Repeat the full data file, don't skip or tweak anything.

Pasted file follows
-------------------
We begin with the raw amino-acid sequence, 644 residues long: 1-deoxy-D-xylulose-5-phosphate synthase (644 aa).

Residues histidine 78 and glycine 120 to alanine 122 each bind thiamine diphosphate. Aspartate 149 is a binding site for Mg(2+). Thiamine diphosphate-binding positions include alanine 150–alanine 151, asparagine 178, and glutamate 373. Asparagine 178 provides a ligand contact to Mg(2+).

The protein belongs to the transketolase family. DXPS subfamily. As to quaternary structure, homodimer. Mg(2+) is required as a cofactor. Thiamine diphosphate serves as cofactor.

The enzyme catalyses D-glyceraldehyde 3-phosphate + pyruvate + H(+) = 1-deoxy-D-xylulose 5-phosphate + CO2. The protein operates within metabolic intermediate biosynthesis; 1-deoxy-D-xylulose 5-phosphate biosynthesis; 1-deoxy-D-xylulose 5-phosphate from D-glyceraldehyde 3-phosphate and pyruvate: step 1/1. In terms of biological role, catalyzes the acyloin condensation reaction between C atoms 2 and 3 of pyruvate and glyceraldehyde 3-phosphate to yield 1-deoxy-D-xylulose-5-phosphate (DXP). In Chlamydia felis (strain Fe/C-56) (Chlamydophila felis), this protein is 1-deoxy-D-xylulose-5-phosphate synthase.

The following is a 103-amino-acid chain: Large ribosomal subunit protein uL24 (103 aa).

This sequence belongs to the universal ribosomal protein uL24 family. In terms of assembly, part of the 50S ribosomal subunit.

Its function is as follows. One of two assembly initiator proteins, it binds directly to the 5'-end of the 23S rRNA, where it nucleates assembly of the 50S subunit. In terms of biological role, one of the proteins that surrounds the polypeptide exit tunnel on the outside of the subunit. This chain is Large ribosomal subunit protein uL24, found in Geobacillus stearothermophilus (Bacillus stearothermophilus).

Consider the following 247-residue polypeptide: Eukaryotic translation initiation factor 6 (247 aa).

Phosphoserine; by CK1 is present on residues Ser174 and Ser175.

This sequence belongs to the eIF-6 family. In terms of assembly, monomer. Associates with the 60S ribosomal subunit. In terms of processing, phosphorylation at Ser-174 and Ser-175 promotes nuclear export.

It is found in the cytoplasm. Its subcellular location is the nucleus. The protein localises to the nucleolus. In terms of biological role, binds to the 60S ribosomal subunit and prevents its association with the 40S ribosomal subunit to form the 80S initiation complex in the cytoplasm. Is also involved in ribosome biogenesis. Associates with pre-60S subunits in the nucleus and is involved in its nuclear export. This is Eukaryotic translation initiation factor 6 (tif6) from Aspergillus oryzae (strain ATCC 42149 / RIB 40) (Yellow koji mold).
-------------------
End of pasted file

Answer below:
We begin with the raw amino-acid sequence, 644 residues long: 1-deoxy-D-xylulose-5-phosphate synthase (644 aa).

Residues histidine 78 and glycine 120 to alanine 122 each bind thiamine diphosphate. Aspartate 149 is a binding site for Mg(2+). Thiamine diphosphate-binding positions include alanine 150–alanine 151, asparagine 178, and glutamate 373. Asparagine 178 provides a ligand contact to Mg(2+).

The protein belongs to the transketolase family. DXPS subfamily. As to quaternary structure, homodimer. Mg(2+) is required as a cofactor. Thiamine diphosphate serves as cofactor.

The enzyme catalyses D-glyceraldehyde 3-phosphate + pyruvate + H(+) = 1-deoxy-D-xylulose 5-phosphate + CO2. The protein operates within metabolic intermediate biosynthesis; 1-deoxy-D-xylulose 5-phosphate biosynthesis; 1-deoxy-D-xylulose 5-phosphate from D-glyceraldehyde 3-phosphate and pyruvate: step 1/1. In terms of biological role, catalyzes the acyloin condensation reaction between C atoms 2 and 3 of pyruvate and glyceraldehyde 3-phosphate to yield 1-deoxy-D-xylulose-5-phosphate (DXP). In Chlamydia felis (strain Fe/C-56) (Chlamydophila felis), this protein is 1-deoxy-D-xylulose-5-phosphate synthase.

The following is a 103-amino-acid chain: Large ribosomal subunit protein uL24 (103 aa).

This sequence belongs to the universal ribosomal protein uL24 family. In terms of assembly, part of the 50S ribosomal subunit.

Its function is as follows. One of two assembly initiator proteins, it binds directly to the 5'-end of the 23S rRNA, where it nucleates assembly of the 50S subunit. In terms of biological role, one of the proteins that surrounds the polypeptide exit tunnel on the outside of the subunit. This chain is Large ribosomal subunit protein uL24, found in Geobacillus stearothermophilus (Bacillus stearothermophilus).

Consider the following 247-residue polypeptide: Eukaryotic translation initiation factor 6 (247 aa).

Phosphoserine; by CK1 is present on residues Ser174 and Ser175.

This sequence belongs to the eIF-6 family. In terms of assembly, monomer. Associates with the 60S ribosomal subunit. In terms of processing, phosphorylation at Ser-174 and Ser-175 promotes nuclear export.

It is found in the cytoplasm. Its subcellular location is the nucleus. The protein localises to the nucleolus. In terms of biological role, binds to the 60S ribosomal subunit and prevents its association with the 40S ribosomal subunit to form the 80S initiation complex in the cytoplasm. Is also involved in ribosome biogenesis. Associates with pre-60S subunits in the nucleus and is involved in its nuclear export. This is Eukaryotic translation initiation factor 6 (tif6) from Aspergillus oryzae (strain ATCC 42149 / RIB 40) (Yellow koji mold).